A: The ancient Greeks and Native Indians built their houses into hillsides to take advantage of heat storage from the sun. Romans were the first to build glass windows to trap the warmth of the sun. It wasn't until 1776 that the first solar collector was built. The actual silicon photovoltaic cell was invented by Bell laboratories in 1954.

 

Q: How is solar power collected?

 

A: Solar energy is collected by silicon photovoltaic cells. When the photons from the sun beat down on the PV cells, they knock electrons out of the silicon. These negatively charged electrons are then trapped in magnetic fields, then harvested by tiny wires in the silicon that, when connected to a circuit, form an electric current.

 

Q: Do you have to live in a hot country to harness solar energy?

 

A: No. So long as there is a good amount of sunshine per day you can generate solar power.

 

Q: Where in Canada is the largest single solar farm currently in operation?

 

A: In Sarnia, Ontario. It covers 950 acres (385 ha) and can produce up to 80 megawatt enough to power 12,000 homes

 

Q: Which province in Canada has the most useable hours of sunshine a year?

 

A: Saskatchewan

 

Q: Where is the world's largest solar market?

 

A: Germany followed by Spain.

 

Q: What is a solar photovoltaic (PV) system and how do solar panels work?

 

A: A solar photovoltaic (PV) system uses the energy from the sun to produce electricity. This technology uses semiconductors to generate the electricity. Energy from the sun, in the form of photons, bumps the semiconductor’s electrons out of orbit creating a flow of electricity called direct current (DC) electricity. Semiconductors are used to make solar cells. The solar cells are connected together in a framed panel to create a solar module. The cells are protected on top by a clear sheet of tempered glass or a laminated layer of plastic and, on the bottom, by a layer of material to strengthen it. Then all the components are framed in aluminum. The electricity generated from solar PV systems can be used to power a number of commercial and residential electrical devices or can be fed back into the provincial electricity grid. Southern Ontario is especially well situated for using this technology. There is plenty of sunlight in the summer and the winter to create electricity and the temperature range in southern Ontario allows the technology to work efficiently.

 

For more information check out the Ontario government’s website

 

http://www.mei.gov.on.ca/en/energy/renewable/

 

General

 

Q: What exactly will Samsung C&T be doing in Ontario?

 

A: In a nutshell, Samsung will be using its expertise to oversee the entire renewable energy cluster project including site preparation, the manufacturing of renewable energy components and equipment, operation, maintenance, construction and project financing. A project on this scale requires a company with the necessary experience in delivering renewable energy projects on ambitious timetables, and one that is able to develop partnerships with other leading renewable energy companies. On both counts, Samsung has, and will continue to deliver. More project details can be found under Our Projects.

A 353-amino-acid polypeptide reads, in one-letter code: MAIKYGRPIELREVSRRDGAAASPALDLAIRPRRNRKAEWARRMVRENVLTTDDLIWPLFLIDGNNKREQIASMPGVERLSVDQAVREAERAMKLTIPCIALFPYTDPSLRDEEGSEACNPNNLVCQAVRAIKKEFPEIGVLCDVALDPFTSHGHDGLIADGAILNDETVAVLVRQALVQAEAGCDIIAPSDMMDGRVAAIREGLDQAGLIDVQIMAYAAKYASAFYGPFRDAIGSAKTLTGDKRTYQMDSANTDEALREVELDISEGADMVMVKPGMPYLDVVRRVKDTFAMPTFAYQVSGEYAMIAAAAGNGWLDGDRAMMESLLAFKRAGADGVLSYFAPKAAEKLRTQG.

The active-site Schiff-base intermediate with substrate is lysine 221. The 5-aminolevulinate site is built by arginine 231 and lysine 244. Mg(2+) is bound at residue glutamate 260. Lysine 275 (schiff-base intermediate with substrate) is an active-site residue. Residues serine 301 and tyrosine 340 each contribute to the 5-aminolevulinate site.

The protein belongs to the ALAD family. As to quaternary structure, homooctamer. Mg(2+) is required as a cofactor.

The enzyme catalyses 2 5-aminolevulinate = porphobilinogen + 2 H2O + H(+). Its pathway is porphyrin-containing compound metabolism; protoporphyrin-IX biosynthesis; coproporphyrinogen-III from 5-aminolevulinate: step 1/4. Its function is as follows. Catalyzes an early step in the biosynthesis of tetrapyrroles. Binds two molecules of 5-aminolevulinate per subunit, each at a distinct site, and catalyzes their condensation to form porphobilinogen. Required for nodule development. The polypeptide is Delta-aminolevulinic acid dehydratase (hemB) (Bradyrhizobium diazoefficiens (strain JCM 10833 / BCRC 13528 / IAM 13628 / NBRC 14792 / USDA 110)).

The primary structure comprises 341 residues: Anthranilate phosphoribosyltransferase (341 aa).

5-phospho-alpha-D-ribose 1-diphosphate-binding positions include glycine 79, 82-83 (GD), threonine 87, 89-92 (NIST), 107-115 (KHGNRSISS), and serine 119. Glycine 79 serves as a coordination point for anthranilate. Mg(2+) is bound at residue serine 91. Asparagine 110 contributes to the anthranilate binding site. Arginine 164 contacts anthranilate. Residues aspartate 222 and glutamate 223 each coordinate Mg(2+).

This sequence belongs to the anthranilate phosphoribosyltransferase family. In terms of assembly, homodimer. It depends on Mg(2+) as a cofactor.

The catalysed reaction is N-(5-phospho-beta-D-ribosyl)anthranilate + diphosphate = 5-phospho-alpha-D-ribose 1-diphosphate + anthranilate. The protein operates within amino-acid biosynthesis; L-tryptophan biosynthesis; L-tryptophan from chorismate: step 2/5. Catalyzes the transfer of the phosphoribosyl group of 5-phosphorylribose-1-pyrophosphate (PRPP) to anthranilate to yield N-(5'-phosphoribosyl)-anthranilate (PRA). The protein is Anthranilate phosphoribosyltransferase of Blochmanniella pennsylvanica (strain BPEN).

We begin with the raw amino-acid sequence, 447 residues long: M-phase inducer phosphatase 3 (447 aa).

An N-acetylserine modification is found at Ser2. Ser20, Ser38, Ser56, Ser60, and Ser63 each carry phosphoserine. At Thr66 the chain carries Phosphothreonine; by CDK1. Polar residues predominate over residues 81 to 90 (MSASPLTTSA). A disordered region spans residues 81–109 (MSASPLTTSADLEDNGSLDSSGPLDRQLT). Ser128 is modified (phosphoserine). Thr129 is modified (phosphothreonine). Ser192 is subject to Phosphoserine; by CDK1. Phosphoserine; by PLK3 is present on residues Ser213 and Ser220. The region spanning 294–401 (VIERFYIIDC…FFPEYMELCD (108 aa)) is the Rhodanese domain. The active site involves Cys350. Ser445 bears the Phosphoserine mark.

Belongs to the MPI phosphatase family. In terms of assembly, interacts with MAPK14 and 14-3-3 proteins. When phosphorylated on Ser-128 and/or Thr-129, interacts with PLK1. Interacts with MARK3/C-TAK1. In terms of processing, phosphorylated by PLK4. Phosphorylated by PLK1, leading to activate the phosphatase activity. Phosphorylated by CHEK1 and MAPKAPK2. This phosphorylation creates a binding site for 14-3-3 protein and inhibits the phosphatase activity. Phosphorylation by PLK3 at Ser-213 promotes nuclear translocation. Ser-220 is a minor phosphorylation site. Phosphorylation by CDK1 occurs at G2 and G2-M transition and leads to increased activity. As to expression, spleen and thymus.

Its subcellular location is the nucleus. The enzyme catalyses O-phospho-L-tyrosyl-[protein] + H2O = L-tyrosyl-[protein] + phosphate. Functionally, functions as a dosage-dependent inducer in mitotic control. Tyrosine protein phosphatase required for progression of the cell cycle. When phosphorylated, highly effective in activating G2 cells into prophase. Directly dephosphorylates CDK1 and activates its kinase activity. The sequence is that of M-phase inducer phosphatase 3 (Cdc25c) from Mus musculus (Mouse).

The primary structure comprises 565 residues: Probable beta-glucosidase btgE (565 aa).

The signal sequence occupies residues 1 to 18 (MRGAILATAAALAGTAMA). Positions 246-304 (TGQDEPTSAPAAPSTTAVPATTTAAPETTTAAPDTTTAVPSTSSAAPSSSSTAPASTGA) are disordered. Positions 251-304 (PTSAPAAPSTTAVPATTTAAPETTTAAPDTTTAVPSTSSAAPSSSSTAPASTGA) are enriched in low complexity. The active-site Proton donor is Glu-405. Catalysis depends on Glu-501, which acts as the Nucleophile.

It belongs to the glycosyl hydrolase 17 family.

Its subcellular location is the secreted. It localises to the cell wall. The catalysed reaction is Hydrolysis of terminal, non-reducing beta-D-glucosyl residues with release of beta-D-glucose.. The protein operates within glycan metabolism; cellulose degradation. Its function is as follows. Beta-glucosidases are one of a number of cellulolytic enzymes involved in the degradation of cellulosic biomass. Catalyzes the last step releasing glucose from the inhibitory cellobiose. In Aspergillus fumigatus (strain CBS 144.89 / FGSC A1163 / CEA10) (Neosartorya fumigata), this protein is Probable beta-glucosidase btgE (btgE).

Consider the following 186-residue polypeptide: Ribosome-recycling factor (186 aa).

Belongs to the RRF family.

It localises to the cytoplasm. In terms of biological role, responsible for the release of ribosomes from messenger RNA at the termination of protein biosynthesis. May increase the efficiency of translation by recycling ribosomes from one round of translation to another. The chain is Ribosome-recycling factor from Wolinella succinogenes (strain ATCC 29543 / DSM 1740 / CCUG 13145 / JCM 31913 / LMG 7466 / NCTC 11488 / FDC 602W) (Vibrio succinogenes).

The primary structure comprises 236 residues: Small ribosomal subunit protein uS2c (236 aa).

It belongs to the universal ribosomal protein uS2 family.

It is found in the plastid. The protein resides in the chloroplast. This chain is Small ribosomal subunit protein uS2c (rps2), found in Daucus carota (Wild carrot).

Q: What is Samsung C&T's involvement in the solar energy portion of the project?

 

A: Samsung C&T will be overseeing the construction and operation of solar power clusters over a 20 year period that will generate up to 300 megawatts of energy. We will facilitate all project operations, procuring equipment and assist with financing requirements. Samsung will also create new jobs by bringing local manufacturing facilities for solar modules and inverters with proven industry partners.

 

Q: What are the objectives and potential challenges?

 

A: There has been a recent flurry of interest in solar energy in Ontario. Everyone from homeowners to farmers to shopping centres are installing panels on their roofs to take advantage of the province's Feed-In-Tariff (FIT) program. This grass roots approach can only help large-scale projects like ours phase out coal power plants by 2014 and make Ontario a new solar hotbed. FIT have the added advantage of making the market more predictable and attractive to investors, as does the easy access to the growing U.S. market. Already, large global suppliers of solar equipment are establishing operations in Ontario. We will do our best to help to spur the growth of domestic suppliers.

 

Q: What does the project entail?

 

A: In brief, this project involves establishing wind and solar power generation in strategic locations throughout Ontario. Samsung C&T will oversee the entire project, and has signed contracts with some of the world’s leading renewable energy companies to construct plants; they will provide the renewable energy equipment required to meet the terms of our Agreement. Samsung C&T will also secure land for the construction of the clean energy clusters. Once the clusters are established, the Ontario Power Authority will purchase the clean power that will be generated.